David Kinnaman, President of The Barna Group and author of unChristian, gave a talk at Resurrection tonight and took questions from Adam and the audience. Here are my notes.
David has been with Barna for 14 years, since he was a junior in college (which makes him approx. 35).
The public thinks present-day Christianity is no longer like Jesus intended
Favorable view of evangelicals:
- 16-29 year old outsiders: 3% favorable
- Boomer outsiders: 25% favorable
- Elder outsiders: 27% favorable
75% of Americans over 40 say they have made a personal commitment to Jesus that is still important in their lives. 70% of Americans believe the resurrection is literally, historically true.
60% of Americans under 40 would say the same.
“Biblical World View” defined by Barna – 3% under 40 and 9% over 40.
- Post-Christian context invites effectiveness in living as true missionaries, in tension
- Political backlash invites opportunity to change “culture ware” rhetoric
- Limited number of Christians with BWV invites expression coming from serious discipleship
- Global awareness invites leadership for social and environmental justice
- Hyper-individualism invites counter-cultural movement of community and non-materialism
- Pluralistic culture invites opportunity to work alongside non-Christians to renew our cities
- Desire for transparency invites authentic opportunities for spiritual conversations and project-focused churches
- Search for purpose invites empowering students to pursue lives of service and clear vocations, energizing and equipping spiritual entrepreneurs
We suffer from a failure of kingdom imagination
What does it mean to be Christ-like? Luke 7:36-50. What would the woman in John 7 say about Simon? He was judgmental, hypocritical, anti-sinner, too political, insincere, out of touch. This is what young people say about Christians today.
Births to unwed mothers: 1960 – 5%, now – 38%
Next generation is very relational. Music piracy – loyalty to peers is much greater than loyalty to authority, etc. Loyalty to peers is their primary moral compass.
How to post-moderns perceive truth? The majority of young people don’t respond to an apologetics approach (some do, but not majority). Being a Christian should make people have a clearer picture of what God has called them to do in their life. If a lawyer, a lawyer who is called to restore justice, etc.
Young people want deep answers, not simplicity, canned, or phony answers. For example, student ministry might be better with fewer students (lower student/teacher ratios) and deeper investment in their lives. We might think a great curriculum or a great program will communicate the gospel effectively. Since they’re relationally-motivated, that may be less true for young people.
It’s very easy for us to slip into patterns of judgmentalism, superficiality, and religiosity. For example, students often say that rather than being accepted at church, they’re socially shunned at church just like they have been at school. Church leaders favor the popular, beautiful, smart, rich, etc. Students conclude the church is no different, or even worse that secular social groups.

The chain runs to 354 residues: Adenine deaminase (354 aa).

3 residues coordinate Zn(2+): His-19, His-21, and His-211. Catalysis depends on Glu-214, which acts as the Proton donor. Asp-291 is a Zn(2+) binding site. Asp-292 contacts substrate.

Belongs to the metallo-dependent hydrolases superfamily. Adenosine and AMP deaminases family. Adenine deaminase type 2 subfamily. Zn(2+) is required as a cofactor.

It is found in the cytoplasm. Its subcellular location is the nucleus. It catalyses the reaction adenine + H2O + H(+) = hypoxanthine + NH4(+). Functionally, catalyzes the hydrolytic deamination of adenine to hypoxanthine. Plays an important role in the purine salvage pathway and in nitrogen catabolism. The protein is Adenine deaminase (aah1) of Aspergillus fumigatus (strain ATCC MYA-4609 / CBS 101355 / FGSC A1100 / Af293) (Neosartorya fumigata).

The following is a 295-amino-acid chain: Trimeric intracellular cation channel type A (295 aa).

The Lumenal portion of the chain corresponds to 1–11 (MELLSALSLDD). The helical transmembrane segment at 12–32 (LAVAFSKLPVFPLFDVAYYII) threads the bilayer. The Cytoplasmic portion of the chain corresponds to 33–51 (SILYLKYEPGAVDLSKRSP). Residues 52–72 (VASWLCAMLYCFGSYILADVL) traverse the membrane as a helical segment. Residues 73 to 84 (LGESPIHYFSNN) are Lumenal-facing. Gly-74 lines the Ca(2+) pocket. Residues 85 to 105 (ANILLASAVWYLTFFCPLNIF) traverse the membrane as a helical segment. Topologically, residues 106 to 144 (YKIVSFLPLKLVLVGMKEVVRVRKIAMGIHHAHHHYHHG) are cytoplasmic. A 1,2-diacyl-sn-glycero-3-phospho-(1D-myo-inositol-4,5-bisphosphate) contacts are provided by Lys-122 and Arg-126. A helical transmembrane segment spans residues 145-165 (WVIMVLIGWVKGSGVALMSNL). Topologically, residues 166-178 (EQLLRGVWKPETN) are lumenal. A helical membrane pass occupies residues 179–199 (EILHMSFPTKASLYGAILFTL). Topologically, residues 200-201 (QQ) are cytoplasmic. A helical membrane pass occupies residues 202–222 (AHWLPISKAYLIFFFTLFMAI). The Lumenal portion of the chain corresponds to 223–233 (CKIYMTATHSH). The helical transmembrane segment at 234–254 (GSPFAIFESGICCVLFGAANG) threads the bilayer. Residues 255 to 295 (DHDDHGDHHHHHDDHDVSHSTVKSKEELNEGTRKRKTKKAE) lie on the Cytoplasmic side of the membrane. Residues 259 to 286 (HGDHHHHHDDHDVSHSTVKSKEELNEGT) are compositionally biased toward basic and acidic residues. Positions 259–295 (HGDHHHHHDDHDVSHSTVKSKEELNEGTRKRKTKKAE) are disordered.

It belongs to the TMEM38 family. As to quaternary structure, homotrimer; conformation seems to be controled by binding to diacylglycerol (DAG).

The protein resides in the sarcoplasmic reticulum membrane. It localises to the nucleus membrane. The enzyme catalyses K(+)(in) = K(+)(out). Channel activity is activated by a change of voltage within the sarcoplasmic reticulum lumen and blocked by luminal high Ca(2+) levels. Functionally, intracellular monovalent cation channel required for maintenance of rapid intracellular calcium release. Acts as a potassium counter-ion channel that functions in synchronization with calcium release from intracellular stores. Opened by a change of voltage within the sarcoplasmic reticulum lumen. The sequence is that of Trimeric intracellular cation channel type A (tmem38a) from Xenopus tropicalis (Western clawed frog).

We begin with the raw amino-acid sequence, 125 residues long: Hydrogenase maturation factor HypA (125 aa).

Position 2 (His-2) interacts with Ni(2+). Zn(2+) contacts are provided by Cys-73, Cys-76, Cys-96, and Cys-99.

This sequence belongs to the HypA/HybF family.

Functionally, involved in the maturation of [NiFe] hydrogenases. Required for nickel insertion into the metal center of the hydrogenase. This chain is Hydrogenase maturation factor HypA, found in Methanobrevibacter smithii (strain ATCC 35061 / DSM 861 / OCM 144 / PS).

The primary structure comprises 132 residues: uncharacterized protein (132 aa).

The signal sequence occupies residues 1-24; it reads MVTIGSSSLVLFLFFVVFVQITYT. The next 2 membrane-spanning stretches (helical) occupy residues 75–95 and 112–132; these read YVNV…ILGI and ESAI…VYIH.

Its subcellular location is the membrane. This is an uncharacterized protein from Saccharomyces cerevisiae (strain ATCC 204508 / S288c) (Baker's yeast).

It’s very possible for Christians to use terminology that non-Christians don’t understand.
43% of Americans say they’ve gone to church in the last 7 days. That’s probably over-reported (“halo effect”). Frequency of worship attendance among committed Christians is declining. People have many more options and fragmented attention. People can listen to podcasts, etc. (Adam says it has gone from 2.7 times per month to 1.4 times per month.)
Situational awareness is important, but relational awareness is even more important.
The media doesn’t get spirituality at all. Barna has recently gotten lots of questions from the media about Sarah Palin such as, “Why would she speak about spiritual things in her leadership?” So it’s no surprise that the media doesn’t project positive portrayals of committed followers of any religion.
Young people today: it’s cool to care; they’re eager to take on big things and solve them.
12 years ago 80+% of people had a positive view of Christians. Now it’s something like 40% who have a negative view.
Young people don’t want to feel that they’re the object of someone’s attempt to win them to Christ. How do we feel when a Mormon comes to the door? We notice that if we’re not a great target for conversion, they move on. We don’t want friends who are friendly with us because of an agenda: insurance salesman, etc.
Critiquing Christians has become popular. There is very possibly a “bandwagon effect” going on.
Table talk: We incorrectly believe that non-Christians are faithless. Imago Dei tells us all people have a spirit that believes in something and is potentially open.
This reminds me of Kan Kimball’s book, They Like Jesus but Not the Church.